In a terrific article back in February, Fool Sham Gad outlined the power of share buybacks to create value. He pointed to NVR (NYSE: NVR ) and Burlington Northern Santa Fe (NYSE: BNI ) as two canny capital allocators. I'd like to regale you with a tale of another regal repurchaser.
With a name like Loews (NYSE: LTR ) , it would be a bit ironic for this conglomerate to botch the timing of its share repurchases. Fortunately, Loews knows how to buy low. The company, which has a stake in businesses ranging from Altria (NYSE: MO ) competitor Lorillard to Boardwalk Pipeline Partners (NYSE: BWP ) to oil and gas contract driller Diamond Offshore (NYSE: DO ) , has been perfecting the art of the buyback for decades.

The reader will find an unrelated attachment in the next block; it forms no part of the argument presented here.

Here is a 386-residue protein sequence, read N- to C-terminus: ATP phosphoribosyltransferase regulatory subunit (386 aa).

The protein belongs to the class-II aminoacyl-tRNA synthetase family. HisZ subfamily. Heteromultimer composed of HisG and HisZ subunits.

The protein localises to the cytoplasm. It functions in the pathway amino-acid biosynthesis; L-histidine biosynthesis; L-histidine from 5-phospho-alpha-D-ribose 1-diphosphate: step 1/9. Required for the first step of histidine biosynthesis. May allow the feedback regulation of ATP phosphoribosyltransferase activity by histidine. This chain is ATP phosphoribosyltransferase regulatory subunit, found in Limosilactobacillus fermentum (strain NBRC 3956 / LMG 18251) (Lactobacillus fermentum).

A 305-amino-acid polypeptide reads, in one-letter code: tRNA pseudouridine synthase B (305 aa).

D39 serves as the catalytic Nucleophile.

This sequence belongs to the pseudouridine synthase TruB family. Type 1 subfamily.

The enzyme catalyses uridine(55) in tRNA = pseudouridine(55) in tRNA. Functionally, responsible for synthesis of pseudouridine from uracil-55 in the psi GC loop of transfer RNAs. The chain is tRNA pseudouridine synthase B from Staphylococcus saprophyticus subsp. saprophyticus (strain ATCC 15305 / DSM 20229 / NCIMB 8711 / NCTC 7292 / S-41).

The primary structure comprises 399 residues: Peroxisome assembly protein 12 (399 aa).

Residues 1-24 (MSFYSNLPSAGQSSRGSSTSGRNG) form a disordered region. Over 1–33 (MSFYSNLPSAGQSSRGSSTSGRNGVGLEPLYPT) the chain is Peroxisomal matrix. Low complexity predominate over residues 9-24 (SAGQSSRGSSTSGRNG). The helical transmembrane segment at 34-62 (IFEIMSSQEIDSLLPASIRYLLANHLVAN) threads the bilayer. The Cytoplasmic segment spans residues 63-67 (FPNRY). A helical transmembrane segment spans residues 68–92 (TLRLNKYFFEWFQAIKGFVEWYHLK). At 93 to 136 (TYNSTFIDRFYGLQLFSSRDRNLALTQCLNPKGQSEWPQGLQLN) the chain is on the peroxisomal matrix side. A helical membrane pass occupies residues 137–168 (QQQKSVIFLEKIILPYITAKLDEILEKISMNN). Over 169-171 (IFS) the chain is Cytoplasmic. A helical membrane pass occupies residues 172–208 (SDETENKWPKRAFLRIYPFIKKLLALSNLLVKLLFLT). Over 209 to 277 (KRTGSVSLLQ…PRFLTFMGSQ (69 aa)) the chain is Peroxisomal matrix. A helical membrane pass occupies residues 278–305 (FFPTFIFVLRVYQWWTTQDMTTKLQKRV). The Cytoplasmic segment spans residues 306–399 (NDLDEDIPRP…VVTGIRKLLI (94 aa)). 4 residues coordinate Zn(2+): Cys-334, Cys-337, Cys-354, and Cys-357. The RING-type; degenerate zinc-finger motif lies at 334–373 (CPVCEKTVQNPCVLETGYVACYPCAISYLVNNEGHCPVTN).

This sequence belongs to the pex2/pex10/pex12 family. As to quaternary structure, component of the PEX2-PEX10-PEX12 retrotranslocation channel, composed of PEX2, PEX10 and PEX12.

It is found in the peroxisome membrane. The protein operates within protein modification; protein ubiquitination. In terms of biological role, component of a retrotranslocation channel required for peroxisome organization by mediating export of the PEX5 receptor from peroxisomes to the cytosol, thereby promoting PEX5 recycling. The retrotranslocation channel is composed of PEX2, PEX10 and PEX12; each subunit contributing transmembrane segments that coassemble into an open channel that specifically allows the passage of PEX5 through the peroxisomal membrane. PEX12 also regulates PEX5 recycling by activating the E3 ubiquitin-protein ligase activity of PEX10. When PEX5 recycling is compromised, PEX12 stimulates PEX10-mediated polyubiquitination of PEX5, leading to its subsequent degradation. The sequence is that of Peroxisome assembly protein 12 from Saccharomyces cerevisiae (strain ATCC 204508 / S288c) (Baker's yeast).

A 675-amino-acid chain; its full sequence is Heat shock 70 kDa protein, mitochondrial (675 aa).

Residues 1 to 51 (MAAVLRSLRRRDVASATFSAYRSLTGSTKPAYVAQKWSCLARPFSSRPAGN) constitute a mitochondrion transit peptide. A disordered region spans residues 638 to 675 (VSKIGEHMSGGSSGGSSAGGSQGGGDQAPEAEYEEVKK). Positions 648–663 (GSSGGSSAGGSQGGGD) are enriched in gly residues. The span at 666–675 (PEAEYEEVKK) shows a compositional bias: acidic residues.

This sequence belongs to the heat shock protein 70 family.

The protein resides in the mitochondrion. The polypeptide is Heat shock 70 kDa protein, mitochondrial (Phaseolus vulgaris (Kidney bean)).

After explaining their share repurchase philosophy in this year's letter to shareholders, Loews' management dropped the following bomb:
During each of the 1970s, 1980s and 1990s, we repurchased between 25 and 35 percent of our common shares that had been outstanding at the decade's start. As a result, there were 530 million shares of Loews common stock outstanding at year-end 2007, compared with 1.3 billion split-adjusted shares in 1971.
It's easy enough finding a company with fewer shares outstanding than a few years prior. But a near-60% reduction in the share count over 36 years? This is Hall of Fame material.
Critics may gripe about Loews' "conglomerate discount," but think about the salutary effect of such a situation. If you're committed to repurchasing your shares over the decades, what better way to guarantee getting a good price than to maintain a corporate structure that invites mispricing?